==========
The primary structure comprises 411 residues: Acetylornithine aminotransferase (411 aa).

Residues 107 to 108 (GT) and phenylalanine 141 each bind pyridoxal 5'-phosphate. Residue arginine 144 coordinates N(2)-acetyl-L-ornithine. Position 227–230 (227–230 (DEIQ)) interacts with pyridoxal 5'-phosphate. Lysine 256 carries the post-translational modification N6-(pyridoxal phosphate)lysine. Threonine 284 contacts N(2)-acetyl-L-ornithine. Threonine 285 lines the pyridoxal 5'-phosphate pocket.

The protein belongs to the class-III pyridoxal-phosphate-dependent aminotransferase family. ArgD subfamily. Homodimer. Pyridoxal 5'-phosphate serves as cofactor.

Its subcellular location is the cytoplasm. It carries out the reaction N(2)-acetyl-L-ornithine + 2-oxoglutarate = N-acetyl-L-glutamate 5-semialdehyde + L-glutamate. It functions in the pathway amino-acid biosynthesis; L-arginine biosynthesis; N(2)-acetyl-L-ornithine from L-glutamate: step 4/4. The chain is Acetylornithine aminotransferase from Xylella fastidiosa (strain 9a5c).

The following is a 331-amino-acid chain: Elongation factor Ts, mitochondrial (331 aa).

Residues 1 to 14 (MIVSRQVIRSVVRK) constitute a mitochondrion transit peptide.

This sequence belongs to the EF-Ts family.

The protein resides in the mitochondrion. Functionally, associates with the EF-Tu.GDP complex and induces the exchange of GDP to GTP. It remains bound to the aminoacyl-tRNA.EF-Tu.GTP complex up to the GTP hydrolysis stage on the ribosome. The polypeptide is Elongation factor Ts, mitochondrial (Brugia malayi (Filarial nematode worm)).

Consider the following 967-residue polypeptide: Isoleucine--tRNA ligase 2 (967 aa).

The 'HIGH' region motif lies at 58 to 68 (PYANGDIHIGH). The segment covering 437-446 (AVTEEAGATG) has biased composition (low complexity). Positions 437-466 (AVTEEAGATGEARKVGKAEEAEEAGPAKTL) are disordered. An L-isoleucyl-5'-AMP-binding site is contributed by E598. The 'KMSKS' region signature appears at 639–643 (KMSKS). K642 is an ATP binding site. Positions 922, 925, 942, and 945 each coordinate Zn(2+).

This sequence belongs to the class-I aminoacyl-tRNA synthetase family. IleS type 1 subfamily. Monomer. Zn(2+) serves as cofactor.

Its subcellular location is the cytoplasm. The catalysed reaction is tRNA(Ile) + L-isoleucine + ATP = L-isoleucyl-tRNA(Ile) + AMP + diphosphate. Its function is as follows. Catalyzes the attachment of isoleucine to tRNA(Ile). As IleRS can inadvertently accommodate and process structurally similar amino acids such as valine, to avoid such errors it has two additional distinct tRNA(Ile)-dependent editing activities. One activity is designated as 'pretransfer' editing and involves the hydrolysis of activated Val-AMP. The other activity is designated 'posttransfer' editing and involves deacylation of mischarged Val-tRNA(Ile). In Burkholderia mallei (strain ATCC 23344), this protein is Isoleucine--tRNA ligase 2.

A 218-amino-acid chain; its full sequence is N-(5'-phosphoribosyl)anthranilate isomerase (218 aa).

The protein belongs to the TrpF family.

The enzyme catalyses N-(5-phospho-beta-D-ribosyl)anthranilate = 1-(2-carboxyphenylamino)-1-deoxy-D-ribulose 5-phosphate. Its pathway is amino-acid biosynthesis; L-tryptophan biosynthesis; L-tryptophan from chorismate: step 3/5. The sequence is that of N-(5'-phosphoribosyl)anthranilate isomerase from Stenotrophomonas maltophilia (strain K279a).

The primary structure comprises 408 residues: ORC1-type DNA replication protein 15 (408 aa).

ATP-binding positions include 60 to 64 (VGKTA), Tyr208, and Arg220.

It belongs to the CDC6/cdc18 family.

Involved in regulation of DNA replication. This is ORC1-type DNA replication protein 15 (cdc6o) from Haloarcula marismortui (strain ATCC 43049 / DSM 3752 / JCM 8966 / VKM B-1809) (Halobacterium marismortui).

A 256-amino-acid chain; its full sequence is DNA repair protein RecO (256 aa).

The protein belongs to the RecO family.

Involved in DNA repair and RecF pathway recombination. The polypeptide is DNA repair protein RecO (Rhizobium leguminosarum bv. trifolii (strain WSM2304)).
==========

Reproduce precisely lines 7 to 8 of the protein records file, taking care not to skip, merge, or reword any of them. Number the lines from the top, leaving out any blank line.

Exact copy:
This sequence belongs to the EF-Ts family.

The protein resides in the mitochondrion. Functionally, associates with the EF-Tu.GDP complex and induces the exchange of GDP to GTP. It remains bound to the aminoacyl-tRNA.EF-Tu.GTP complex up to the GTP hydrolysis stage on the ribosome. The polypeptide is Elongation factor Ts, mitochondrial (Brugia malayi (Filarial nematode worm)).